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Content-lengths of dynamic objects

From: Jared Rhine <Jared_Rhine@hmc.edu>
Date: Mon, 8 May 1995 09:49:36 -0700
Message-Id: <199505081649.JAA03728@aslan.math.hmc.edu>
To: rst@ai.mit.edu
Cc: Multiple recipients of list <www-talk@www10.w3.org>
[Citation date: Mon, 8 May 1995 10:56:06 +0500]
RST == Robert S Thau <rst@ai.mit.edu>

  RST> [...] The server doesn't know the content-length of dynamically
  RST> generated objects (i.e., those resulting from processing of
  RST> server-side includes or invocation of a CGI script), so it *can't*
  RST> report content-length for those items.

I'd like to pick a minor nit here; while your analysis of Srivatsa's problem
is likely correct (server-side includes turned on for html files), I would
point out that the phrase "dynamic object" applies to more than just
includes and CGI scripts.  Reasonable implementations of dynamic objects
should not have this problem.  My web is 100% dynamic, but always (I hope)
reports correct content-lengths (as well as Title and Links, as well); it is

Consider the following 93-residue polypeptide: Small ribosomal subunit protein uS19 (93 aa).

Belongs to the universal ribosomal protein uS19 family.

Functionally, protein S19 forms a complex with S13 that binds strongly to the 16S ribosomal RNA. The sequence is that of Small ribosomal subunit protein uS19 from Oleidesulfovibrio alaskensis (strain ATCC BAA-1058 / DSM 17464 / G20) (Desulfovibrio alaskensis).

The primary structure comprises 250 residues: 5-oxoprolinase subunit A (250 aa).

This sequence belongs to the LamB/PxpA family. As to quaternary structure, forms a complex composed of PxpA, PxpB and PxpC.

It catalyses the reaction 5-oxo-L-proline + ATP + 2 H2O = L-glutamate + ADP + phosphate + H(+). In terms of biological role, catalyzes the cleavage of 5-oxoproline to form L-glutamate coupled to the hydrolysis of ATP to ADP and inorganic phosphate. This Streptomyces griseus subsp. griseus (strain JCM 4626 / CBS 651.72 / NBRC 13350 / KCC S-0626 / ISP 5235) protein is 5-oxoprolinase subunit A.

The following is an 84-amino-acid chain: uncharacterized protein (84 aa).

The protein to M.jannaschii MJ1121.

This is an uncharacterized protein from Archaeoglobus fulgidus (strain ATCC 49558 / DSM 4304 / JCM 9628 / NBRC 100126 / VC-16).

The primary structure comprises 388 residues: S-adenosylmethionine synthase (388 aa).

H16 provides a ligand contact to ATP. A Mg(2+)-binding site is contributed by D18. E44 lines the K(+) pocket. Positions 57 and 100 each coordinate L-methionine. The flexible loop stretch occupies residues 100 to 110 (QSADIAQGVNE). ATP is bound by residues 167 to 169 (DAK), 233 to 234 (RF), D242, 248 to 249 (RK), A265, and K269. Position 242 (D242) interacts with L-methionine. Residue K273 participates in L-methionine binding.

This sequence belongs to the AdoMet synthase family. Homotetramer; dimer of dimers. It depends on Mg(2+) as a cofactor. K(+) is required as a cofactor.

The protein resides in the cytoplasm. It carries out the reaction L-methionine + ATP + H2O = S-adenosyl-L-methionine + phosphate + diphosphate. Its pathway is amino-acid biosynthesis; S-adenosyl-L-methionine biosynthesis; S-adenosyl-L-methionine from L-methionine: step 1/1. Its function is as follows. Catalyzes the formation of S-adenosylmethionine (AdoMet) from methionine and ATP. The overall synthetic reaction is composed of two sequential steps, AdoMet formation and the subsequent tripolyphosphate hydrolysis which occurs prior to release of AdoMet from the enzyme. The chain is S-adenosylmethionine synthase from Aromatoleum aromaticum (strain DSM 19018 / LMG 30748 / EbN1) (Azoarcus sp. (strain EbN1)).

simply an implementation issue.

For the curious, I've done this by having all objects implement two standard
methods: 'compute_lastmod' and 'render'.  When I want to render an object, I
first instantiate the object, and invoke 'compute_lastmod' on it.  I compare
the return value with the timestamp of an on-disk copy of the last
rendering.  If they are the same, I simply serve the file off disk; if not,
I invoke method 'render', take the output of that and dump it in the disk
file, touch the file appropriately, and then have the server serve the file
off disk.  Dynamic objects with local render caching, with the added bonus
of correct Content-Lengths.

-- 
Jared_Rhine@hmc.edu / HMC / <URL:http://www.hmc.edu/~jared/home>

"A hundred thousand lemmings can't be wrong."
        -- attributed to Larry Sheldon, Jr.
Received on Monday, 8 May 1995 12:49:42 UTC

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